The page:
HAYIDION The Prizmah Journal
עץ חיים היא: Integrated Lesson Using Trees as Metaphors
For the poems submitted to RAVSAK’s Hebrew Poetry Contest, fifth grade students at the Columbus Jewish Day School examined biblical and liturgical texts and melodies to uncover our tradition’s use of trees as metaphors for humanity. Upon the completion of text and melodic study, the students extended and integrated their learning experience by creating brush paintings of trees. Finally, they wrote original poetry to compliment their visual art renditions.
The lesson began with students closing their eyes and listening to a rendition of עץ חיים היא eitz chayyim hi (Proverbs 3:18) and of צדיק כתמר יפרח tzaddik katamar yifrach (Psalms 92:13). Afterwards, the students were encouraged to share ideas and feelings that the melodies evoked for them. They then looked for clues to meaning in the words of the texts. Students discovered that the songs and the words told stories of aspiration, longing, beauty, righteousness and gratitude. They noticed that in both songs trees are used as metaphors for the Torah and its followers.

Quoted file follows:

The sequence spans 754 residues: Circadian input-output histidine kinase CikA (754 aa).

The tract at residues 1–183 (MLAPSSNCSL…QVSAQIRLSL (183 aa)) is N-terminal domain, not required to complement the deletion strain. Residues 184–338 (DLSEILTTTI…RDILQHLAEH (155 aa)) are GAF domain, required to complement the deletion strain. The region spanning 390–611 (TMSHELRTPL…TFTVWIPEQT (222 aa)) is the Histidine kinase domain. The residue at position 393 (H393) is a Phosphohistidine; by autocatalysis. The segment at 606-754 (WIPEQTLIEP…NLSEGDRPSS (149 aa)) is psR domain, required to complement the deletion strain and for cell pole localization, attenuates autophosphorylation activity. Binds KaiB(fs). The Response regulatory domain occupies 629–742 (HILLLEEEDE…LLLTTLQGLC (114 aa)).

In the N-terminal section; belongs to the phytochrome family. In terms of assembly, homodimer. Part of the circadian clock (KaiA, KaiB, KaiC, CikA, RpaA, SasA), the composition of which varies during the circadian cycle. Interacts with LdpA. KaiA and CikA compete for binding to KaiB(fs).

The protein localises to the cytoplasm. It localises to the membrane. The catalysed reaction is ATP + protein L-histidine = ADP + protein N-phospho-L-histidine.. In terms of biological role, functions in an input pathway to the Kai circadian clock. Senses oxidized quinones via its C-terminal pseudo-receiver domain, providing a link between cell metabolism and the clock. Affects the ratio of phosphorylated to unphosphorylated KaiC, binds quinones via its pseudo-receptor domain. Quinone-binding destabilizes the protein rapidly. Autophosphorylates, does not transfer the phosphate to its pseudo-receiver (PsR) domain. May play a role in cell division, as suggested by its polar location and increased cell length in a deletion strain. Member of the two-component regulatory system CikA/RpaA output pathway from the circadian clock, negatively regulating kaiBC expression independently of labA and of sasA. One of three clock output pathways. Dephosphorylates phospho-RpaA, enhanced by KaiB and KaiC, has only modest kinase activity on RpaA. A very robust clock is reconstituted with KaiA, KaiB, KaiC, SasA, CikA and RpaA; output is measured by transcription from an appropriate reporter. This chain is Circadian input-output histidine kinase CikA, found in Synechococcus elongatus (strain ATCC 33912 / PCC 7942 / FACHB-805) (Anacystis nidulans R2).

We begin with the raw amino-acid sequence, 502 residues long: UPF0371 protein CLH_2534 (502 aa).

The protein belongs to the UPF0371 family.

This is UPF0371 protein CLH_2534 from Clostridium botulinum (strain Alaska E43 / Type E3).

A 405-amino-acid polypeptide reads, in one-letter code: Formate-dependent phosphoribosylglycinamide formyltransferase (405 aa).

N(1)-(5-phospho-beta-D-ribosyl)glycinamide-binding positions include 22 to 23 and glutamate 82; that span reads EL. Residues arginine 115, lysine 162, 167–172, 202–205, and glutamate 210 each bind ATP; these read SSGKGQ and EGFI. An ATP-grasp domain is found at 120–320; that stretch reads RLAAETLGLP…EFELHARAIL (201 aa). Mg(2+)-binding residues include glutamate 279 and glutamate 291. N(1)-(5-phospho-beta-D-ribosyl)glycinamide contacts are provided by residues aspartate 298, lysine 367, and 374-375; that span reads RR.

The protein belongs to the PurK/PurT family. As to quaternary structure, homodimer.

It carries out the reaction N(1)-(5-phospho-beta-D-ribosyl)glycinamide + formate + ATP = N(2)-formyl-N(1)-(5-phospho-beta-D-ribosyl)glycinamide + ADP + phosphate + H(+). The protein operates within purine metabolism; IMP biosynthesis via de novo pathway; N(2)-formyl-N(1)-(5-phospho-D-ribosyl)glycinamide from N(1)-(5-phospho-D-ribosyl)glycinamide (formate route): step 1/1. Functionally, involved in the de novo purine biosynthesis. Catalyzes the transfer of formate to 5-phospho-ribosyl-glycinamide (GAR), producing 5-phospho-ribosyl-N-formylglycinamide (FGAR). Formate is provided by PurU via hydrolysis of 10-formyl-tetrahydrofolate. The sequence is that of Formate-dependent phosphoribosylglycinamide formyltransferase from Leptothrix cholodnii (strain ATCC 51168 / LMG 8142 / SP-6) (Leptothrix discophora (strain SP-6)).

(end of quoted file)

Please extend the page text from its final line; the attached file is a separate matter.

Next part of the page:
The brush painting process began with students carefully listening to the sound of water being poured into their bowl. Students then laid a drop of water onto their page and filled it with watercolor pigments representing the seed. Then, using a straw, they blew across the surface of the seed to create roots. Next, students added more pigment and blew again to create the trunk and branches.
Next, students wrote poems in free verse. The poems included similes and/or metaphors. Students had their artistic tree in front of them for inspiration as they created poems that meshed with their artwork. Students were inspired by character values learned and discussed thus far in the year. They expressed an idea, a story, or a feeling in a rhythmic form. The poems (written in English and in Hebrew) have no particular pattern, and they may or may not contain rhyming phrases. The poems merely represent the beautiful tree paintings.
After creating the poems, students returned to their paintings and added the titles of their poems as micrographic horizon lines. Finally, the students created background to illustrate the mood of the poem, as portrayed through their written word. An example of the result can be found in Eli Lubow’s poem “העץ המצחיק” (“The Funny Tree”) on page 34. ♦
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